Biblical prophets bear fruit “top-down” from God, especially to people in positions of authority to care for others (note that consistent pattern in books of the prophets), whether those people in authority are currently following Him or not. The prophet is to bear fruit: the truth of God’s character, commands, promises, warnings, and decisions. So all people are to submit to God in loving Him and each other, and He will judge all who do not. And all believers are to bring God’s Word to others as He gives opportunity by working spiritual hunger in them (Acts 16:7, Galatians 6:10, Philippians 4:10, etc.) or by the nature of the relationship: husbands to their families, parents to their children, teachers in churches to their people, or just by being in the right place at the right time (Esther 4:14, Acts 8:26ff, etc.). We are to do this by loving evangelism for those who do not know Him but are hungry for true meaning and lasting hope and by ongoing discipleship for those who are already seeking to follow by faith Him.
Biblical priests bear fruit “bottom-up” from God’s people: repentance, praise, thanks, and requests for ourselves and others. So we’re also to pray privately and corporately in all facets of prayer (always trusting in Christ the Priest, not ourselves), to be gracious and merciful toward each other, teaching fellow believers God’s Word to love Him and others well.
And biblical kings (leaders) bear fruit “round-about” for God’s people: protecting them from anything that would threaten their ability to love God or each other as He has revealed, providing what they need to love God and each other, advancing His kingdom as He commands, rewarding obedience, disciplining the wayward (as God did with Adam and Eve), judging the self-righteous (as He did with Cain and his descendants), and ruling in all things by His sovereign will. Of course, we are to serve God’s will, not seek our personal agendas.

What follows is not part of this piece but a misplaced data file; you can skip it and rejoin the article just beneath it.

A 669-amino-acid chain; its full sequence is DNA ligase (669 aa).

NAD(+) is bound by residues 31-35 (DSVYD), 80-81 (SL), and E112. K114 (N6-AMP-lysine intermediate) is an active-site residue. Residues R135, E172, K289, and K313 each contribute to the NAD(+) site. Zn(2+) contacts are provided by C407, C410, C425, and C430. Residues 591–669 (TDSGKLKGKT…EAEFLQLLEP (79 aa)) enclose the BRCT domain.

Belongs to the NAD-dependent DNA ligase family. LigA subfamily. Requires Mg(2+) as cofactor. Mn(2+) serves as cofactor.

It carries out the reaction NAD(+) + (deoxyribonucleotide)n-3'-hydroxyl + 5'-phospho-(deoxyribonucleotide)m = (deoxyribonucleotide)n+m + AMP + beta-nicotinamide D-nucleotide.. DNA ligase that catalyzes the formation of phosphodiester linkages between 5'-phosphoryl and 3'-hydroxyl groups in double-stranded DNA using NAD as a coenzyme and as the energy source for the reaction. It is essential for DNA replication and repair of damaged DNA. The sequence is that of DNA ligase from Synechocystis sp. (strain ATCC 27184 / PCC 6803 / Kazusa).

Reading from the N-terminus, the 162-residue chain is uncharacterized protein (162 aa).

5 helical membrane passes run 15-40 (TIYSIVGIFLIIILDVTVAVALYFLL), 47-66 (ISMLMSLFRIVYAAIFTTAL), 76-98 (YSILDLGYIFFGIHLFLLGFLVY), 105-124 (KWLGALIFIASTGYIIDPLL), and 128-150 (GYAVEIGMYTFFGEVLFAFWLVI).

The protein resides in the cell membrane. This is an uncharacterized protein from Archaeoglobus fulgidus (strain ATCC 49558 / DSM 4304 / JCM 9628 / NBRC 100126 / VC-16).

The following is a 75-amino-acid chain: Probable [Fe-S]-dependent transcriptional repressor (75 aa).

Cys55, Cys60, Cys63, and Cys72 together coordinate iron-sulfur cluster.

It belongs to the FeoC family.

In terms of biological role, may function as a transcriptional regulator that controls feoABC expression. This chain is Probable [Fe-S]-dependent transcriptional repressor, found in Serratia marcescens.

And the biblical king always points to the prophet and the priest, too. All three are holy relationships of interdependent love because God created us in the image of Christ: the only perfect Prophet, Priest, and King. This brief video may help.
If you watched the video, I’m assuming you will agree that Genesis 1 clearly shows God’s command to rule. But how that applies to His people today living in Jesus’ image as King might not be as clear, maybe especially for the ladies. Many societies simultaneously try to devalue women and also preach that there should be no differences between the genders.
So how are women to live in Jesus’ image as “King”? If there’s any confusion or heartache about that question, we might be assuming that ruling is primarily about men and/or having privilege over others. Neither is the case. First, the image of king is about Christ. Both women and men are to submit to His will (Ephesians 5:21). Yes, husbands are to lead their wives but sacrificially to care for them as Christ does for His Bride, the Church (Ephesians 5:25-33). Second, we should remember that the Lord created both women and men in His image and told them both to rule (Genesis 1:26-28). And nothing has changed in the New Testament. In fact, when the Lord Jesus rose from the dead, it may be that He appeared first to women to be very intentional to show their equal value to God (Matthew 28:1ff and John 20:11ff). In Galatians 3:28, Paul tell us explicitly that both are equally valuable in Christ (Galatians 3:28).